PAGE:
United States District Court, E.D. Texas, Sherman Division
ORDER AND OPINION
KIMBERLY C. PRIEST JOHNSON, UNITED STATES MAGISTRATE JUDGE
before the Court is pro se Plaintiff Shelley
Soniat's Motion for Recusal (Dkt. 11). For the following
reasons, the Court finds Plaintiff's motion (Dkt. 11) is
previously filed a lawsuit in three separate actions in this
district in 2014. The case was referred to Magistrate Judge
Don D. Bush from Judge Richard Schell (collectively, the
“Judicial Defendants”). Judge Bush denied
Plaintiff's request for the issuance of summons and
recommended Plaintiff's case be dismissed with prejudice
for failure to state a claim. See Soniat v. Jackson,
2014 WL 6968871, at *2, 6 (E.D. Tex. Dec. 9, 2014). Judge
Schell subsequently adopted Judge Bush's report and
dismissed the consolidated action. See Soniat v.
Jackson, 2015 WL 1503650 (E.D. Tex. Mar. 31, 2015).
Plaintiff appealed, but the Fifth Circuit affirmed. See
Soniat v. Jackson, 628 F. App'x 292 (5th Cir. 2016).
Plaintiff filed a petition for a writ of certiorari in the
Supreme Court, but it was denied on May 16, 2016. See
Soniat v. Jackson, 136 S.Ct. 2016, 2016 WL 900300 (May
20, 2016, Plaintiff filed another lawsuit in this district
against the Judicial Defendants and the Department of Housing
and Urban Development (“HUD”). She asserted the
Judicial Defendants discriminated against her by not allowing
her to exercise and enjoy her rights under the Fair Housing
Act. Further, she asserted HUD's policy of deferring to
the Judicial Defendants' discretion and refusing to
respond to her previous lawsuit has a discriminatory effect
on women and minorities. Specifically, Plaintiff claimed
after the Judicial Defendants refused to issue summons in her
previous case, she sent a personal letter to HUD, and it
refused to answer her lawsuit, resulting in a discriminatory
effect. On December 16, 2016, the undersigned entered two
Report and Recommendations recommending Plaintiff's
claims be dismissed against all of the defendants in that
suit, in which the district court adopted on January 6, 2017.
See Soniat v. Dep't of Hous. & Urban Dev.,
2017 WL 68562 (E.D. Tex. Jan. 6, 2017); Soniat v.
Dep't of Hous. & Urban Dev., 2017 WL 73073 (E.D.
Tex. Jan. 6, 2017). That case is currently pending on appeal.
March 6, 2017, Plaintiff filed another action against Texas
Real Estate Commission, Texas Association of Realtors, and
National Association of Realtors. Plaintiff essentially made
the same complaints as she did in her first two lawsuits in
this district. On April 21, 2017, the undersigned
recommended Plaintiff's claims against the Texas
Association and Realtors and National Association of Realtors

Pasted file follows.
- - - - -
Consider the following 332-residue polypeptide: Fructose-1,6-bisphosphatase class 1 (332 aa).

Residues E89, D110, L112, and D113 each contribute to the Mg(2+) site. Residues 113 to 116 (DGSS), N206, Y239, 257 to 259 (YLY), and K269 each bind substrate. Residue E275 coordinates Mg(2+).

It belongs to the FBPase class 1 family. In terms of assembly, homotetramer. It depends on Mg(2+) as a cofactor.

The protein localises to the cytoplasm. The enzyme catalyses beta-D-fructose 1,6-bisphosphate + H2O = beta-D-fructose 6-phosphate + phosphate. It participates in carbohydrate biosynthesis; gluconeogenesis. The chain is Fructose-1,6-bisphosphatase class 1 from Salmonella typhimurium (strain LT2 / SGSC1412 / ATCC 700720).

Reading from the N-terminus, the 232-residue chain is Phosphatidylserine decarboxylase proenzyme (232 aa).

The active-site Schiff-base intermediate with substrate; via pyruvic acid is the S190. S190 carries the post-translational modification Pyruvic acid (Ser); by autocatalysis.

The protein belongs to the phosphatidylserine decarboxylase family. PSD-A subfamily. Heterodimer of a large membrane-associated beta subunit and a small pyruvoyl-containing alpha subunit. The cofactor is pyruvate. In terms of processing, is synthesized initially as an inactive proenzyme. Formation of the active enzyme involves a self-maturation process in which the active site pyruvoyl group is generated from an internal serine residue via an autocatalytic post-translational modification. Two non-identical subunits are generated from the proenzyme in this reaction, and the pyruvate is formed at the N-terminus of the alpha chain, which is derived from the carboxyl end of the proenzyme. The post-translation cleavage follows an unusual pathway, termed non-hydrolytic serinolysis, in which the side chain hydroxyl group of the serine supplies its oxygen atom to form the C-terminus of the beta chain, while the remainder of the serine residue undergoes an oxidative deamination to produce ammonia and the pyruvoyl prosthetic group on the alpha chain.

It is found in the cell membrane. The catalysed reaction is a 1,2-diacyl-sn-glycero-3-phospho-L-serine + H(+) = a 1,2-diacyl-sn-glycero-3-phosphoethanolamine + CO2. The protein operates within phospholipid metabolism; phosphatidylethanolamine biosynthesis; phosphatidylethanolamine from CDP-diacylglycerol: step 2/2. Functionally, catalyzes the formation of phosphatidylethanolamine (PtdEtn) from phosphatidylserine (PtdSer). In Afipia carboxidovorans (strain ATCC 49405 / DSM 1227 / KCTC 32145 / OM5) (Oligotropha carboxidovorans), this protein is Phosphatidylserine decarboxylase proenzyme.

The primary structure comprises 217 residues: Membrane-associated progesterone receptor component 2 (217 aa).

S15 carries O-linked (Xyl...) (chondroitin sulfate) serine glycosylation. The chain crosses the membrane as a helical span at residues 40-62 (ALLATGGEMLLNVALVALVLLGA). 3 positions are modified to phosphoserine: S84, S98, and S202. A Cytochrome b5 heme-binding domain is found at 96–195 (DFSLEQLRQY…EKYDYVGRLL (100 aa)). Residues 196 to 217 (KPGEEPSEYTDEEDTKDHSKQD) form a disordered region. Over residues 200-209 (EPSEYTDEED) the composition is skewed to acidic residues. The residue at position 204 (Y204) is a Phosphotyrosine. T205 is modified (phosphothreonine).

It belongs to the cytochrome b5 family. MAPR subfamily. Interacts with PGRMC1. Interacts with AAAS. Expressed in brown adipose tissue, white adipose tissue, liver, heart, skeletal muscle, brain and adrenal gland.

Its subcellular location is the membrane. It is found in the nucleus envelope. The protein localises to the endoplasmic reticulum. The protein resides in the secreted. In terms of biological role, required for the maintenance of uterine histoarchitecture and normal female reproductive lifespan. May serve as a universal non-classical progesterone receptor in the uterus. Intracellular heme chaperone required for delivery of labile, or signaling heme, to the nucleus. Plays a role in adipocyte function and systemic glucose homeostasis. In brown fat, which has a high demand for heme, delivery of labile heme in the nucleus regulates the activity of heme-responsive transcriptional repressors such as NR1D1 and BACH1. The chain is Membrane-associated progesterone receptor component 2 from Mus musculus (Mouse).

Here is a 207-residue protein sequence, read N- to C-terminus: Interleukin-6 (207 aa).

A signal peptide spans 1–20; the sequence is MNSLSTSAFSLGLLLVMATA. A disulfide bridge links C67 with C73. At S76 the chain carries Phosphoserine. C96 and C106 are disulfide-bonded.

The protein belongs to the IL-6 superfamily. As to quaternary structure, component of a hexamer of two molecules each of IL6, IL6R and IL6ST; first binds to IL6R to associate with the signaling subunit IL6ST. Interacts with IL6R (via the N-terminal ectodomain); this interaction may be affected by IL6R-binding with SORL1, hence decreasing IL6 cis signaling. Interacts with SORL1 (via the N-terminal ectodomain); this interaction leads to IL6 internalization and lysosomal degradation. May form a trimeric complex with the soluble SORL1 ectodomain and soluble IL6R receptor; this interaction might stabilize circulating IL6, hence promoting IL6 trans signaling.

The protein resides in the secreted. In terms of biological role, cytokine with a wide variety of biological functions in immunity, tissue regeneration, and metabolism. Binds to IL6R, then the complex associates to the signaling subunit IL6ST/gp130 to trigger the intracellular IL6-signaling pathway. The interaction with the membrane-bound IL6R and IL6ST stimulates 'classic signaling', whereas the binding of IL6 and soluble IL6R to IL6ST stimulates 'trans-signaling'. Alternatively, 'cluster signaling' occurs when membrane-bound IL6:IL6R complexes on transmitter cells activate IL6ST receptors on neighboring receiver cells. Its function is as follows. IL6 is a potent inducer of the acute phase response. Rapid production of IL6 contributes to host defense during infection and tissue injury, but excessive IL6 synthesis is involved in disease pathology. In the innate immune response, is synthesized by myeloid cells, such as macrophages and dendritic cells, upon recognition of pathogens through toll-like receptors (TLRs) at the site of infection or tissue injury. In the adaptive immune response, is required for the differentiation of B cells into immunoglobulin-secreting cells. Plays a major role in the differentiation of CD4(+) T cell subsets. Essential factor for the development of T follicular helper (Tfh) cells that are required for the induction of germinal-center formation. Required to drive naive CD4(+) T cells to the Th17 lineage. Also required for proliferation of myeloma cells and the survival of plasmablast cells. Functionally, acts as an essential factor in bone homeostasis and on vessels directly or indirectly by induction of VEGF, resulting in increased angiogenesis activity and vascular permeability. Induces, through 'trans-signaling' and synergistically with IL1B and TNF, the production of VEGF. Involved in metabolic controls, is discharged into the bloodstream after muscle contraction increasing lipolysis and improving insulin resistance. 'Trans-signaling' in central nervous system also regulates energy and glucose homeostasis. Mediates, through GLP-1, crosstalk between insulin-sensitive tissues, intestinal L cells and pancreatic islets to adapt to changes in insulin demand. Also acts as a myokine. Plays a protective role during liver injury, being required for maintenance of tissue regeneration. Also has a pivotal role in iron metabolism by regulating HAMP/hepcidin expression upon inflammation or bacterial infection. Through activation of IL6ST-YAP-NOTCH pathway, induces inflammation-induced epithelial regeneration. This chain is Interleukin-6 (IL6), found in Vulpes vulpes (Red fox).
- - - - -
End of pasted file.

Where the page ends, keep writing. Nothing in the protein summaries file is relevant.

be dismissed, in which the district court adopted on May 12,
2017. See Soniat v. Tex. Real Estate Comm'n,
2017 WL 2021323 (E.D. Tex. May 12, 2017). On May 15, 2017,
the undersigned recommended Plaintiff's case against the
Texas Real Estate Commission be dismissed, in which the
district court adopted on June 5, 2017. See Soniat v.
Tex. Real Estate Comm'n, 2017 WL 2426499 (E.D. Tex.
June 5, 2017). That case is currently pending on appeal.
August 17, 2017, Plaintiff filed the instant action against
Carolyn A. Mitchell, alleging essentially the same facts as
those asserted in her previous three lawsuits (Dkt. 1). On
September 19, 2017, Plaintiff filed a motion requesting the
undersigned and District Judge Amos Mazzant recuse themselves
from this case (Dkt. 11).
Code of Judicial Conduct says a “judge shall disqualify
himself or herself in any proceeding in which the judge's
impartiality might reasonably be questioned. . . .”
Code of Judicial Conduct, Canon 2.11. Congress codified
almost identical language in 28 U.S.C. § 455(a):
“Any justice, judge, or magistrate of the United States
shall disqualify himself in any proceeding in which his
impartiality might reasonably be questioned.” 28 U.S.C.
§ 455(a). The purpose of Section 455(a) is “to
promote confidence in the judiciary by avoiding even the
appearance of impropriety whenever possible.”
Liljeberg v. Health Servs. Acquisition Corp., 486
U.S. 847 (1988). Indeed, the Fifth Circuit further explained
the statute's purpose:
Judicial ethics reinforced by statute exact more than
virtuous behavior; they command impeccable appearance. Purity
of heart is not enough. Judge's robes must be as spotless
as their actual conduct. These expectations extend to those
who make up the contemporary judicial family, the judge's
law clerks and secretaries.
Hall v. Small Bus. Admin., 695 F.2d 175, 176 (5th
Cir. 1983). However, both the legislative history of Section
455(a) and the Fifth Circuit admonish district courts faced
with recusal motions to “be alert to avoid the
possibility that those who would question his impartiality
are in fact seeking to avoid the consequences of his expected
adverse decision.” In re Corrugated Container
Antitrust Litig., 614 F.2d 958, 966 n.18 (5th
Cir. 1980) (quoting the legislative history to Section
455(a)); Switzer v. Berry, 198 F.3d 1255, 1258 (10th
Cir. 2000) (noting Section 455(a) did not intend to give
“litigants a veto power over sitting judges”).
standard under 28 U.S.C. § 455(a) is objective:
“Would the allegedly disqualifying factor cause a
reasonable person to question the
judge's impartiality?” Thurmond v.
Compaq Computer Corp., 2000 WL 33795081, at *2 (Feb. 28,
2000) (citing Liteky v. United States, 510 U.S. 540,
548, 553 n.2 (1994); Levitt v. Univ. of Tex. at El
Paso, 847 F.2d 221, 224-26 (5th Cir. 1988);
Hall, 695 F.2d at 179).